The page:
|King (Kgosi) of Bechuanaland, Ruler of the Bangwato people of central Botswana; Paramount of the bamaNgwato|
|Born||17 September 1905|
|Died||10 June 1959 (aged 53)|
Tshekedi Khama was born in Serowe, the son of Khama III, known as Khama the Great, by his fourth wife Semane Setlhoko. He was educated in Serowe, then at Lovedale, a Church of Scotland school in Cape Province. In 1923 he enrolled in the South African Native College in Fort Hare.
Tshekedi was named heir by his father over his son Sekgoma II, with whom he had quarrelled, although Khama set aside the decision in 1916 when he reconcilled with Sekgoma. On the death of Khama III in 1923 Sekgoma II succeeded as king, but his reign was ended by his early death in 1925. Sekgoma's heir, Seretse Khama, was still a minor, and Tshekedi was named regent for the duration of Seretse's minority. A regency council was named to assist during Tshekedi's absence at the Native College.
Tshekedi was installed regent on 9 January 1926, and promptly dissolved the regency council. In order to consolidate his position, he banished the influential Ratshosa family and destroyed their property. The Ratshosa sued Tshekedi, who ultimately prevailed in the Judicial Committee of the Privy Council. The incident prompted Sir Charles Rey, the British Resident Commissioner, to try to curb the chief's powers, as a result of which the two men frequently clashed. In 1933, Tshekedi had Phineas McIntosh, a white man, flogged in public. Rey used the opportunity to suspend Tshekedi as regent, and had Royal Marines sent from Cape Town. An inquiry led by Admiral Edward Evans, the acting high commissioner, led to Tshekedi being deposed from his office, but he was quickly reinstated.
As regent, Tshekedi opposed both the diminution of chiefly authority and attempts by South Africa to annex the protectorate. During World War II he strongly supported the British and encouraged enlistment in the British forces.
Opposition to Seretse's marriageEdit
In 1948 Seretse Khama, who was then studying in England, informed Tshekedi that he intended to marry Ruth Williams, a white English woman. Tshekedi opposed the marriage, as did the South African and Rhodesian governments. Initially, Tshekedi managed to maintained his support, but at a kgotla on 20 June 1949 Seretse managed to secure the support of most of his people, some of whom suspected that Tshekedi opposed Seretse in order to secure the kingship for himself. After Seretse was acclaimed paramount chief, Tshekedi and some of his followers went into temporary exile in Rametsana. In 1950 both Seretse and Tshekedi were exiled by the British, although Tshekedi was allowed to return in 1952 as a private citizen.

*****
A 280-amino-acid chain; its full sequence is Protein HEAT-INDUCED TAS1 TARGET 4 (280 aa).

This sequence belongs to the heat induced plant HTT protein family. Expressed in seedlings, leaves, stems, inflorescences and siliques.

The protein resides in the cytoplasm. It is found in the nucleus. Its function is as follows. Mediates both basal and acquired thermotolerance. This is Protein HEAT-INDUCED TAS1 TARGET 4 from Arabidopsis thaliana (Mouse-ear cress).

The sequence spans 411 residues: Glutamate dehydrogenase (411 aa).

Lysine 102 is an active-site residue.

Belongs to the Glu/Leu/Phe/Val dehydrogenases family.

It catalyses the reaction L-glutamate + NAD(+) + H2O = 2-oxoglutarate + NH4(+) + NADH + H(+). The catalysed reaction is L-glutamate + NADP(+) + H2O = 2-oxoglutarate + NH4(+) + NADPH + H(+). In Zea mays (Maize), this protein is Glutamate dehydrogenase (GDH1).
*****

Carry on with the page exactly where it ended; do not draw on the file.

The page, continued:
Tshekedi was appointed a member of the 'African Authority' by the British government 1953, along with his relative Rasebolai Kgamane. In 1956, he reconcilled with Seretse, and went to London to secure the latter's return. After the return of Seretse, the three men formed a triumvirate at the centre of the protectorate's political life. Tshekedi pushed for the consolidation of local democracy and constitutional change, which eventually led to the protectorate's independence as Botswana.
Shortly after the conclusion of an important minerals agreement, initiated by Tshekedi, with the Rhodesian Selection Trust in 1959, Tshekedi's health deteriorated, and he was rushed to London for medical treatment. He died at The London Clinic of kidney failure on 10 June 1959, and his body was returned for burial in front of a large crowd at the family's burial ground on 17 June.
Tshekedi married Bagakgametse Moloi in 1936, but the marriage was quickly dissolved. He married secondly Ella Moshoela in 1938; they had five children.
In popular cultureEdit
- Benson, Mary (1960). Tshekedi Khama. Faber and Faber.